California At-Bat: Exploring Baseball’s Past

A temporary exhibit at the California Museum shows the history of baseball in the Golden State. (via Public Domain)

When you think of the history of baseball in California, the Brooklyn Dodgers and the New York Giants moving west, or the original Pacific Coast League may come to mind. But there’s more to baseball in California than the past 60 years of major league baseball or the minor league PCL before that.

A temporary exhibit at the California Museum in Sacramento (running through December 30) seeks to expand our understanding of the sport, examining everything from when baseball came to the state during the Gold Rush to the present day. Upon entering the exhibit, you see a map of California with all the professional baseball teams pinpointed on the map, along with a brief history of each of the five major league teams franchises—the San Francisco Giants, Oakland Athletics, Los Angeles Dodgers, and San Diego Padres—but that doesn’t end up being the main focus of the exhibit.

Rather, between the introduction and an exploration of the teams in Northern California during the Gold Rush, the exhibit moves into the history of marginalized groups who played baseball before integration, namely Japanese Americans, Mexican Americans, and Black Americans.

“The California Museum’s mission is to highlight the state’s history and culture of diversity, and as a result, our exhibits and programs place an emphasis on people and stories not commonly presented elsewhere,” Amanda Meeker, the California Museum Executive Director, said in an email. “In alignment with this, a section of “California at Bat” explores the contributions of women, Mexican American, Japanese American, and African American players and recognizes their outsize role in their respective communities. Although athletes from these groups were excluded from playing in the major leagues for many years, they had tremendous talent and their stories are a crucial part of California baseball history.”

According to Meeker, “artifacts were selected based on their historic significance and on their availability to be loaned during the exhibit dates by other institutions and private collectors.” The project began in November of 2016 and was completed shortly before the exhibit opened on July 29 of this year.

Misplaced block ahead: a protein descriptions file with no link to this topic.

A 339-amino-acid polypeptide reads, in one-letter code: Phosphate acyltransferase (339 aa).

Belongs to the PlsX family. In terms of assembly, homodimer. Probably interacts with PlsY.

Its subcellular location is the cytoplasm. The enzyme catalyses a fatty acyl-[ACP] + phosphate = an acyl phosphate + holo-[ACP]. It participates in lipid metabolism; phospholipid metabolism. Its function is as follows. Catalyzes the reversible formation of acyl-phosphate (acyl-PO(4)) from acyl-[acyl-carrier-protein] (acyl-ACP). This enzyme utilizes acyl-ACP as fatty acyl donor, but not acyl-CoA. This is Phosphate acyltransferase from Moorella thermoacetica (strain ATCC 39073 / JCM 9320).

“The concept of producing an exhibit on the history of baseball in California was proposed by a colleague at the State Capitol, resulting in our curatorial department moving forward with the project after determining the topic had not been widely covered or in other museum exhibits,” Meeker said.

A total of 15 people worked on the exhibit, according to Meeker, which included museum staff and an advisory group of baseball historians. Among those collaborators were Alan O’Connor, a Sacramento baseball historian who is a member of the Society for American Baseball Research and the Pacific Coast League Historic Society, and Stephen Wong, a baseball historian and collector who has also authored baseball history books.

A sign before entering California At-Bat reads that the exhibit was sponsored by the Oakland Athletics, the Sacramento River Cats, and Entercom Sacramento; developed in collaboration with Dwight Martenia, Alan O’Connor, and Stephen Wong; with additional thanks to Darius Anderson, Richard Macaluso, and Doug McWilliams.

As Meeker said, many of the artifacts were selected due to their availability to be loaned during the exhibit dates. However, there were many more artifacts that didn’t make the cut.

“Hundreds of wonderful artifacts were offered for the exhibit, making it difficult to narrow down the items on display and fit available space in our temporary gallery,” Meeker said in an email. “A couple of notable items that were not selected include California native Billy Martin’s Berkeley High School letterman jacket from the 1940s and a great Oakland Oaks warm-up jacket from the 1940s.”

I did not expect  marginalized people in baseball to be so prominent in the exhibit.  It was a pleasant surprised . The section on the marginalized communities in baseball highlights a history that has been largely overlooked. Prior my visit to the California Museum, I thought it would be near-impossible to find history on those communities and their connections to baseball. Before driving up to Sacramento, it was very difficult to conduct research on amateur baseball in California prior to the 1950s—it either wasn’t digitized or it was lost to time. I worried about the barriers baseball historians would face in furthering their research without spending an inordinate amount of time and money to travel the state, exploring public archives.

Instead, the exhibit offers a rich alternative. Each community was given thorough and thoughtful examination. Not only did the section on Japanese American baseball go through when the Issei (the first generation of Japanese immigrants to the United States) began playing the game in the 1880s through post-World War II, but also went deep into how the game became a part of the Issei (and subsequently, the nisei—the first generation of Japanese people born to immigrants in the United States) community and how the game was played in internment camps. There were many artifacts from that community on display—from bats to gloves to some uniforms—that might otherwise have been lost.